Tuesday, June 24, 2014

It Was Wrong When Ronald Reagan Did it and Just as Wrong For Stephen Harper

In, albeit not their sleaziest act, the Harper government blanketed the Ontario federal riding of Scarborough-Agincourt with flyers, aimed at the Liberals, for the upcoming bi-election.

Not unusual during an election campaign.

What made these flyers beyond the pale, was their content. Hoping to tap into the abundant immigrant community for votes, they suggest that Justin Trudeau will encourage their children to smoke pot, by making it available in stores.

Says Joan Bryden for the Canadian Press:
In fact, Trudeau argues that legalizing, regulating and taxing pot would help keep it out of the hands of children and starve organized crime of its lucrative marijuana trade.
This is not the first time that Stephen Harper has tried to exploit new Canadians with misleading information.

In 2005, he began attending multi-cultural events denouncing same-sex marriage, telling the crowds that the Liberals were going to force their churches to perform the ceremonies. A lie, but it didn't matter. He was recruiting for his base.

Ronald Reagan and the War on Drugs

Richard Nixon was actually the first to coin the term 'war on drugs', but by the early 1980s, it became as potent as the war on taxes is today. For politicians, you either became a soldier battling drugs, or you were a pusher trying to corrupt children. There was no middle ground.

Ronald Reagan, who had always taken a divide and conquer approach to politics, saw this war as one he could win. Not the actual drug war, but the war against liberalism.

Most conservatives blamed drugs, in particular marijuana, for the conceived ills of modern society. Says Dan Baum in his book: Smoke and Mirrors: The War on Drugs and the Politics of Failure
Conservative parents' groups opposed to marijuana had helped to ignite the Reagan Revolution. Marijuana symbolized the weakness and permissiveness of a liberal society; it was held responsible for the slovenly appearance of teenagers and their lack of motivation. Carlton Turner, Reagan's first drug czar, believed that marijuana use was inextricably linked to "the present young-adult generation's involvement in anti-military, anti-nuclear power, anti-big business, anti-authority demonstrations." A public-health approach to drug control was replaced by an emphasis on law enforcement. Drug abuse was no longer considered a form of illness; all drug use was deemed immoral, and punishing drug offenders was thought to be more important than getting them off drugs.
Politicians began calling for tougher sentences for drug users and abusers, with Newt Gingrich going so far as to draft a bill that demanded a ' life sentence or the death penalty for anyone caught bringing more than two ounces of marijuana into the United States.' (Baum)

So Harper's new Gingrich style crime bills, that include mandatory minimums for Marijuana growers, are not about putting youth on the straight and narrow, but pandering to his anti-liberal base.

But will it work? This is not the 1980s and attitudes toward pot have changed. Those "slovenly teenagers" are now adults, who grew up in an atmosphere of "reefer madness" hysteria, and know that it was more hyperbole than sound judgement.

Cigarette smoking is more harmful to your health than marijuana, and alcoholism just as damaging to families as drug addiction.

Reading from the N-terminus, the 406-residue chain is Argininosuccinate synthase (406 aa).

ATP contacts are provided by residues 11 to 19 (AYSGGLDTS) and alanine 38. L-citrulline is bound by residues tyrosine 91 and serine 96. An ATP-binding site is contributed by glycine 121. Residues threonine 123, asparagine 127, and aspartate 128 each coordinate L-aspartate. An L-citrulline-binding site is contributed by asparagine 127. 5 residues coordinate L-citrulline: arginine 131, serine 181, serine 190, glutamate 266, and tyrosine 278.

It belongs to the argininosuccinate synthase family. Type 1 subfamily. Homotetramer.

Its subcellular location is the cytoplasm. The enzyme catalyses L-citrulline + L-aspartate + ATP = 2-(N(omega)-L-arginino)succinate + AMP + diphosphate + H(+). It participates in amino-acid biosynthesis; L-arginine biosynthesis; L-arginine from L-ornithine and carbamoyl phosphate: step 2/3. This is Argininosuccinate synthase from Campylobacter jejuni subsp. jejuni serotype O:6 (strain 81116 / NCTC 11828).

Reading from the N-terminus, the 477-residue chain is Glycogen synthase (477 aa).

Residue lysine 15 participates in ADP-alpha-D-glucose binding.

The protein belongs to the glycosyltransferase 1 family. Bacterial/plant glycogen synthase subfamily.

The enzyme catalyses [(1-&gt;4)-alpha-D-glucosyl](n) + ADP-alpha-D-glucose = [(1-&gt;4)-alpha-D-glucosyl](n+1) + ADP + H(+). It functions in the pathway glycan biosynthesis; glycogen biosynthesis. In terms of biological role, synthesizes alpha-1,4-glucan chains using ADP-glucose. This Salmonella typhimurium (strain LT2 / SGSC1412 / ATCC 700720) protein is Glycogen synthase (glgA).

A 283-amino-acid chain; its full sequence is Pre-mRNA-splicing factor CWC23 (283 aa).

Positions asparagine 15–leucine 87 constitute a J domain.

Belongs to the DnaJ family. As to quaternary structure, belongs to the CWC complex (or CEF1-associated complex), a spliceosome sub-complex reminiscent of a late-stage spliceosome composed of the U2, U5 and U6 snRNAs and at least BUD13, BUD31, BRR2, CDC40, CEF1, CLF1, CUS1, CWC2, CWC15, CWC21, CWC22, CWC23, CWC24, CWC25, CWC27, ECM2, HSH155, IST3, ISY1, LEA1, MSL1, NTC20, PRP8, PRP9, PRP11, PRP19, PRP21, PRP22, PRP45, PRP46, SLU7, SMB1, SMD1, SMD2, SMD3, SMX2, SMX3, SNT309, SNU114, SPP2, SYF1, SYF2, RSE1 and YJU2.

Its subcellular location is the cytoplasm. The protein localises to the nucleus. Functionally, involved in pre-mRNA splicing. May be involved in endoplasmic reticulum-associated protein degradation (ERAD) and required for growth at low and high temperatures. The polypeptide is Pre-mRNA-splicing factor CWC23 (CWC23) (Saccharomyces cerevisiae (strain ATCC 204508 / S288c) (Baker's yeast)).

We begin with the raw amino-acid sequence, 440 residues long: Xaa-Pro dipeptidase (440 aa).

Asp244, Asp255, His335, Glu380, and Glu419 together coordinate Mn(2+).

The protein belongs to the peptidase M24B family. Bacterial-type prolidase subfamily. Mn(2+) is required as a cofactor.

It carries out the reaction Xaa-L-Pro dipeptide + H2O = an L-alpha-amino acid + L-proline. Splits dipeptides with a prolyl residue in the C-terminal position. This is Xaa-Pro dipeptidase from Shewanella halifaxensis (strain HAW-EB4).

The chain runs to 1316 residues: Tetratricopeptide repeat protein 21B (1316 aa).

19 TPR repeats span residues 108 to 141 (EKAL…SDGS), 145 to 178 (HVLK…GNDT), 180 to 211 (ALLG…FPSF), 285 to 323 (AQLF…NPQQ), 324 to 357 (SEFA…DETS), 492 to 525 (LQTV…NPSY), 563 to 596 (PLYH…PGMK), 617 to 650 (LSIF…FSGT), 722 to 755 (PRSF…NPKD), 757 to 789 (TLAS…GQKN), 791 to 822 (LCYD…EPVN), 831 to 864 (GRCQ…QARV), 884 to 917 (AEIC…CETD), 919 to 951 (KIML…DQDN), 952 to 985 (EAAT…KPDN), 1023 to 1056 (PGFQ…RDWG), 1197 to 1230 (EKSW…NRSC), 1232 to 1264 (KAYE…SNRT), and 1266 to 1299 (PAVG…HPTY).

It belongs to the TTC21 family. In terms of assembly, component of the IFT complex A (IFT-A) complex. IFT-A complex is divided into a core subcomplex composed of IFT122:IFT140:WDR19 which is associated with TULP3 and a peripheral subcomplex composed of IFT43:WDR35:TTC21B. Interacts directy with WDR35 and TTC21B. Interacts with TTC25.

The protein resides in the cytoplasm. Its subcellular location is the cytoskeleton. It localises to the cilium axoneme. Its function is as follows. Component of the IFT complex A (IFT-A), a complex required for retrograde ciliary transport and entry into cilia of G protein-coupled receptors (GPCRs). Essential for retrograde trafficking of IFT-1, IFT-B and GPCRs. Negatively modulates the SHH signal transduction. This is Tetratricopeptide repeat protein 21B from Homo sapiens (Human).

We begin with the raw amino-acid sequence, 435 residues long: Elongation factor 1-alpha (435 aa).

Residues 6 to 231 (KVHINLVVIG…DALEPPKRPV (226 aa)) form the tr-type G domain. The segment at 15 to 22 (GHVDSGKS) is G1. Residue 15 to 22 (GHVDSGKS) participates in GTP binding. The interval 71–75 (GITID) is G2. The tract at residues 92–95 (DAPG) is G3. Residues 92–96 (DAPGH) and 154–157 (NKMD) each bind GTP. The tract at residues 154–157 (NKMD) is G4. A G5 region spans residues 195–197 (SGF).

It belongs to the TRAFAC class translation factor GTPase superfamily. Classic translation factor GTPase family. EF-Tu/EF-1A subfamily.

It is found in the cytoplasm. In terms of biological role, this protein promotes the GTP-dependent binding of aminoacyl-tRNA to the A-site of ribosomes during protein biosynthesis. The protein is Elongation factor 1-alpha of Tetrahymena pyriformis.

Also important to note is that half of the deaths caused by drug overdose, were from prescription medicines, and today's youth are increasingly turning to 'legal' drugs to get high. So will there be a war on big-pharma?

The Conservatives may shoot themselves in the foot with this newest ammunition in their arsenal, but who knows? We've witnessed some of the most bizarre attacks on their opponents and reason itself, yet they're still standing.

Pandering to core supporters with nonsense, while discouraging reasonable Canadians from engaging in politics, is not without it's merits.

When it comes to legalizing and decriminalizing marijuana, let's hope that good sense prevails.


  1. It's a political football, getting kicked around again as it has done for years.
    Such ads as the one pretending to describe Trudeau's drug plan are blatantly ridiculous to some people, who understand the process of political back-stabbing, but such ads are aimed at mothers of small children, who would do anything to protect their offspring, even vote Conservative in order to keep a drug-loving Trudeau out of Ottawa.
    So sad we've come to this. I hate it. I remember when politicians were good and honorable Canadian citizens.
    It breaks my heart to see Canadian political parties behaving so badly.

  2. Many American states are legalizing marijuana. I think we will see it legal almost everywhere in N. America in the next decade.

    I could get it legally because of my MS but choose not to. However, as a fiscal conservative I see the the billions of dollars in policing and incarceration, not to mention the lost revenue in taxes.

    Also if your teenager is going to smoke pot would you prefer they go to a criminal who then would be more likely to introduce them to harder drugs?

    I think it's a conversation we need to have.

  3. Legalization and taxation of marijuana makes perfect sense to me, but youngsters who are determined to get it will still get it. The ones who steal their parents' prescription drugs and cigarettes now will just steal marijuana if they want to. Keeping it illegal is not doing any good, and is just giving criminals an easy source of income.